Making soap from scratch is a fun and easy process. It can be exhilarating. However, there are various issues that you may face while making soap. If you are a novice in cold process soapmaking, oil leaks can be a big problem.
In most cases, this is caused by a “false trace,” the soap looked like it had reached trace, but it did not. Wrong measurements (not enough lye) or lye used was expired can also cause this. It also might be the fragrance oil, some oils speed up the process, and the ingredients did not have enough time to emulsify.
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An oil leak can happen very quickly and is also very common in cold process soapmaking. The culprits? Wrong measurements, false tracing, no trace at all, and wrong fragrances are among the most common causes for this to happen.
But if you noticed, all of these things have one thing in common; they all require your attention to detail. And soap making is all about detail and patience. If you were to check my other articles, you’d commonly see me saying, patience, attention to detail, right measurements, and using the right tools.
Because you see, in almost any problem you encounter when making soap, not paying attention to these details gets you into trouble.
Why does my cold process soap leak oil?
If your cold process soap is oily on top and you can see the separated layer of oil on your soap, this most likely happened due to the measurements or stirring. But there can be other factors that cause this to happen.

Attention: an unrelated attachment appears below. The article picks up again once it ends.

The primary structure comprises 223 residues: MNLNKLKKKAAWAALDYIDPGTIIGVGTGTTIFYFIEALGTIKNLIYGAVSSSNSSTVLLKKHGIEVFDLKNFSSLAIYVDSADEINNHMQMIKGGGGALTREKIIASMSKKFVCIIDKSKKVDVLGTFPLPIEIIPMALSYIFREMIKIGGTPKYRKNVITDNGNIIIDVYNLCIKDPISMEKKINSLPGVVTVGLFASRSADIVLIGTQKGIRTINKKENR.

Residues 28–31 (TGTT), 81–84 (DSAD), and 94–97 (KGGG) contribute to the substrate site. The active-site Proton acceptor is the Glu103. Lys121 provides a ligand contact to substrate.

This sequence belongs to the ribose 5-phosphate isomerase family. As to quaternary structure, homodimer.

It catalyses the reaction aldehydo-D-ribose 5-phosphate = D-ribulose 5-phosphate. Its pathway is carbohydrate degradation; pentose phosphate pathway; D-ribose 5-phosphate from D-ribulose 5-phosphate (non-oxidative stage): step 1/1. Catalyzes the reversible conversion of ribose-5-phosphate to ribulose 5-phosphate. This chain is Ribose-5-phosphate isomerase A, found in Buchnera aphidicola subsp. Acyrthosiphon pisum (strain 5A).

Here are some of the common reasons why cold process soaps leak oil:
- Incorrect measurements.
Let’s start with the most common, shall we? If your soap has begun to leak oil, there are chances that you have not used enough lye. Even a minor excess or lack of any ingredient could affect the process of soapmaking.
Before proceeding and making another batch of soap, I would recommend you recheck your measurement. As any other soapmaker would recommend, use an Iye calculator to make sure you have the numbers right.
It would be best if you always double-checked when taking measurements, especially if you are new at this process, to maintain accuracy and avoid such issues later.
There are also instances where the lye may have been expired, making it clumpy; this may also cause the same reaction. So make sure you check your ingredients before using them.
- Incomplete stirring
Incomplete stirring sounds weird, but that’s exactly what it means, not enough stirring. This means you need to stir enough for the mixture to emulsify but also at the right speed! If you do this part wrong, you may need to restart from scratch.
To give you an example, if you were to stir too fast, you might end up with air bubbles in your mixture, and if it were too slow, it might affect the soap’s quality at the end.
- False trace
This is actually related to the previous point. False trace is a big issue, I have covered a few times the topic of false tracing in many of my other articles. And the fact that I need to mention it again here clearly shows the importance of it. All soapmakers must be aware of a false trace.
Trace is the stage at which oils and Iye water have emulsified properly. Sometimes, however, you may think you have trace, but, in reality, the batter only appeared that way, and the oils and butter did not emulsify. And this is basically what false trace means.
And in case you continue with the false trace, the oil leak is just another symptom caused by it.